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First Reckless Lawsuit Meets Final Demise

Friday, October 12, 2001

The City of New Orleans continues to set precedents when it comes to reckless lawsuits designed to bankrupt the nation`s gun manufacturers—but most are not the kind its mayor hoped for. New Orleans was the first city to file a reckless lawsuit against the firearms industry, under the orders of anti-gun Mayor Marc Morial (D), setting the stage for more than two dozen that followed. The New Orleans suit, however, was also the first to be rejected by a state supreme court earlier this year. And on Tuesday, the Supreme Court of the United States let stand the April 3 ruling by the Louisiana Supreme Court, making the New Orleans suit the first of its kind to be rejected by the highest court in the land.

The New Orleans suit was the model for several similar suits promoted by anti-gun government officials. These suits have been brought in collaboration with a mix of anti-gun organizations—whose goal is to drive gun makers out of business—and a cabal of greedy trial lawyers, who are eager to line their pockets with the proceeds from any judgements or settlements that might come in their favor.

When the Louisiana Supreme Court dismissed the New Orleans lawsuit on a 5 - 2 ruling, it upheld the Louisiana state law passed last year that bars municipalities from filing lawsuits against the firearms industry. This week`s ruling by the U.S. Supreme Court represents a crushing defeat for those who promote these reckless lawsuits. While the decision does not set any specific legal precedent, it clearly indicates the highest court in the land does not intend to interfere with state laws that prohibit municipalities from filing reckless suits against gun makers. NRA has been able to increase the number of states with such prohibitions to 27, choking off the ability of anti-gun extremists to pursue their gun-ban agenda at taxpayer expense.

This week`s rejection of the New Orleans lawsuit also appears to have brought at least a temporary end to a similar suit filed by Bridgeport, Conn. On October 1, the Connecticut Supreme Court upheld a ruling that dismissed Bridgeport`s suit in 1999 because the city lacked "...any statutory authorization to initiate...claims" of liability against the firearms industry. After this week`s rejection of the New Orleans suit, Bridgeport`s anti-gun Mayor Joseph Ganim (D) told the Associated Press this week that an appeal of his city`s suit to the U.S. Supreme Court was, "[P]robably not a likely route for us," and, "It`s not likely we`re in a very strong position." He did, however, indicate that he would not rule out other avenues to continue his abuse of the courts, stating he would speak with Connecticut`s anti-gun Attorney General Richard Blumenthal (D), who supported the Bridgeport suit, to explore all options.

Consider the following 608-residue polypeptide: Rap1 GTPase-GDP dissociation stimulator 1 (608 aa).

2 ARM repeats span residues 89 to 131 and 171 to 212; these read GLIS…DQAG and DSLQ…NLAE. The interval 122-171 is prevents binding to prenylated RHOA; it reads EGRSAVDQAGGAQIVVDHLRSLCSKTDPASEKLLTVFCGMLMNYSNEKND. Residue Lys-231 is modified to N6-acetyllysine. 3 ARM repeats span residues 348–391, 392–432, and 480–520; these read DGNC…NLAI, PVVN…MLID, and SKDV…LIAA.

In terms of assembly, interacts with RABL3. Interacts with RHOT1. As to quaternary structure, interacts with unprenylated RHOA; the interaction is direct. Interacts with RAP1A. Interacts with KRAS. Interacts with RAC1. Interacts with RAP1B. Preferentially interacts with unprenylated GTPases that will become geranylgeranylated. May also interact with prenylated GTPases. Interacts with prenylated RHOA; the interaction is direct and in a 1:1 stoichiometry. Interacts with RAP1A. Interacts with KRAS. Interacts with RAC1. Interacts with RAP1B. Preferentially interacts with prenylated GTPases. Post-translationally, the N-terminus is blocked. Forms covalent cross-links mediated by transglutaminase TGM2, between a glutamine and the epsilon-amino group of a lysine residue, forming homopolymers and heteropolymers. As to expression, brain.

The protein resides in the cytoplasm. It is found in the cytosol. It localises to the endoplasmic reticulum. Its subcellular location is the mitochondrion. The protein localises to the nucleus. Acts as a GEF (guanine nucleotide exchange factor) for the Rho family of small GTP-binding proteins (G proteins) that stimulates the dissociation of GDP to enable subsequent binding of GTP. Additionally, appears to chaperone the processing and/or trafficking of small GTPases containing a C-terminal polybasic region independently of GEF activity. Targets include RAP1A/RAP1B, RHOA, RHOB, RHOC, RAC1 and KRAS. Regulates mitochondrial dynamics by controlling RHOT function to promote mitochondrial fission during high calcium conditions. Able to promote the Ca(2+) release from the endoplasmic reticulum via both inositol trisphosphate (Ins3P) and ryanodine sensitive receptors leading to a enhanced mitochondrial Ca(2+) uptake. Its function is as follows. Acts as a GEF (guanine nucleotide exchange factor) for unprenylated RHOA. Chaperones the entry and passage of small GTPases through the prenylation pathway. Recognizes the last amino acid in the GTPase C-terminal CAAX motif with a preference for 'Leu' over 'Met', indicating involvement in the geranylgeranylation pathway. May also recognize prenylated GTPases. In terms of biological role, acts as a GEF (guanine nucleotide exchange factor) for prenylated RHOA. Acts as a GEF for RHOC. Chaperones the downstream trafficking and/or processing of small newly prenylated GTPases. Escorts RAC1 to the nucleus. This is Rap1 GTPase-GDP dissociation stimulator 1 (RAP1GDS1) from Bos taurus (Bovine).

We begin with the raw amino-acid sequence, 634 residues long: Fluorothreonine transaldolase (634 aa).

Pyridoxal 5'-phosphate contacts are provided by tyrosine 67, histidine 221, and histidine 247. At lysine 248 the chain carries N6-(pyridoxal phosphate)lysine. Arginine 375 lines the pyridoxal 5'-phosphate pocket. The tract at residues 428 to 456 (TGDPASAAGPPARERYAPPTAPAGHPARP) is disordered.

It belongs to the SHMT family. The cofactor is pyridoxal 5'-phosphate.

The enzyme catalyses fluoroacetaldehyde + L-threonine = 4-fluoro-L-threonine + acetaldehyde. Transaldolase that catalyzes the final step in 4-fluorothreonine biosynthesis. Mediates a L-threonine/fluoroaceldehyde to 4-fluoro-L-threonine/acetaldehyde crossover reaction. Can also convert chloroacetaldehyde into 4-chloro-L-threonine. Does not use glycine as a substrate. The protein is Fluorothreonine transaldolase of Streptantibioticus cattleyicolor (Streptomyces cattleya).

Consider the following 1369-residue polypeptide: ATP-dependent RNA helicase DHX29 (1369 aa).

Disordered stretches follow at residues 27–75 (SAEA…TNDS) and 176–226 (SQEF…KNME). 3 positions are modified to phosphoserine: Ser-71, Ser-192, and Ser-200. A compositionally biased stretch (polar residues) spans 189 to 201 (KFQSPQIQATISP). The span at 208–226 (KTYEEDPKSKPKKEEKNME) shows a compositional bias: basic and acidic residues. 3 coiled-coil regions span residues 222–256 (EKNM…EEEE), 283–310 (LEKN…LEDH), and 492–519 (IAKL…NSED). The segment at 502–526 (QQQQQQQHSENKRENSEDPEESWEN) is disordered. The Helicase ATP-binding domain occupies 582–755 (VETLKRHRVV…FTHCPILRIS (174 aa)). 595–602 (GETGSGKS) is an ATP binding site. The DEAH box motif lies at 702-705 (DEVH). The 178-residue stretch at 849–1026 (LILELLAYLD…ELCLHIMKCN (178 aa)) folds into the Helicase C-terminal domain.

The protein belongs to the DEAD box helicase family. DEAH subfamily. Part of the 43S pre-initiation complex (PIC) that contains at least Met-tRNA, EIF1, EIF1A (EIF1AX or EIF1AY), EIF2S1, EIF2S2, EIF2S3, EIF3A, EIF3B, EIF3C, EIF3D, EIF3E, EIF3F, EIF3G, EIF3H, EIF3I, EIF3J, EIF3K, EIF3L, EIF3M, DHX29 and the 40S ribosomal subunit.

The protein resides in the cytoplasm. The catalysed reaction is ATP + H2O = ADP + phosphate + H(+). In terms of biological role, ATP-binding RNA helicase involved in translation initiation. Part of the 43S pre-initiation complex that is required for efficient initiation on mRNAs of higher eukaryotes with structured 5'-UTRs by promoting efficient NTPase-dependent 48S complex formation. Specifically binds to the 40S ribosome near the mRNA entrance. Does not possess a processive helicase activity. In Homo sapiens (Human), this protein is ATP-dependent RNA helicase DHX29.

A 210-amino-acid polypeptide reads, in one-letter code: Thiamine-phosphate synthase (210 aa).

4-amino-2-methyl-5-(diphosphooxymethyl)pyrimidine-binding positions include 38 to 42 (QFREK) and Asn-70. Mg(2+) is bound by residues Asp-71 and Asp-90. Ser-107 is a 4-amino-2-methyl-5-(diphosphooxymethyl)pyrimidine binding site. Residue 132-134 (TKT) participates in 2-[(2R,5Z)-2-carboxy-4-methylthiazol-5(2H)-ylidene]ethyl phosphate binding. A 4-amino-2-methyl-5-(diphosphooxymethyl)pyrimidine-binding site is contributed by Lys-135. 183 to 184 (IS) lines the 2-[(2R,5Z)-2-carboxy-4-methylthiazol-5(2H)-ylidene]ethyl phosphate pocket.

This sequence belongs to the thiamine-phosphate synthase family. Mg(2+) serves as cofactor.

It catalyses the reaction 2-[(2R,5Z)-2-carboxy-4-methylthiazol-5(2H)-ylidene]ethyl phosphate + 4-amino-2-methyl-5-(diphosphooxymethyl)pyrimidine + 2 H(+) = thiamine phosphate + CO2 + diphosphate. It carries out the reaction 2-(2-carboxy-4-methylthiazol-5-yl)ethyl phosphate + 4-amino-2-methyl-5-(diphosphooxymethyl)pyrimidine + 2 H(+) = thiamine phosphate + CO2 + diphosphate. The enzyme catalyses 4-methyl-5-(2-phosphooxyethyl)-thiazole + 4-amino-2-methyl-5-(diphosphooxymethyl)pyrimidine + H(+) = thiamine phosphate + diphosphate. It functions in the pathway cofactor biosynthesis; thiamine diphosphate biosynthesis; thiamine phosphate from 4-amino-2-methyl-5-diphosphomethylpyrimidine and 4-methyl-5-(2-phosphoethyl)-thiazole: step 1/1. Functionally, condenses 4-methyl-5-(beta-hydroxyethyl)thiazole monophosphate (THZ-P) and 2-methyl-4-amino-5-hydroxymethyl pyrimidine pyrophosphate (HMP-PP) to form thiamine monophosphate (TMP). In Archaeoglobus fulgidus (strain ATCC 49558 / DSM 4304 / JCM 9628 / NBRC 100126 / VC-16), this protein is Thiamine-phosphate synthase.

The continued accumulation of losses through the courts appears to have become so unsettling to the gun-ban lobby formerly known as HCI that it seems to have escalated it campaign of making grossly misleading statements. The group`s president, Michael Barnes, misled Congress earlier this year while testifying before the Senate, and now Dennis Henigan, who heads Barnes` lawsuit arm, has also been caught making misleading statements. After the U.S. Supreme Court rejected the New Orleans appeal, Henigan`s attempt to misrepresent his group`s mounting legal losses was met with sharp criticism by National Shooting Sports Foundation (NSSF) President Robert Delfay. Henigan, speaking of the status of the reckless lawsuit campaign, claimed, "You have cases going both ways. It`s pretty much split down the middle." But Delfay responded by stating, "These comments by Mr. Henigan totally misrepresent the true status of the municipal litigation against the firearms industry." Delfay went on to say, "By far, the consensus by judges reviewing these cases is that there is no basis in law to hold the manufacturer of a legally sold, non-defective product responsible for the criminal misuse of that product. The attempt by nearly 30 municipalities to do so is totally political and distasteful, as is Mr. Henigan`s misrepresentation of the status of these lawsuits."

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Established in 1975, the Institute for Legislative Action (ILA) is the "lobbying" arm of the National Rifle Association of America. ILA is responsible for preserving the right of all law-abiding individuals in the legislative, political, and legal arenas, to purchase, possess and use firearms for legitimate purposes as guaranteed by the Second Amendment to the U.S. Constitution.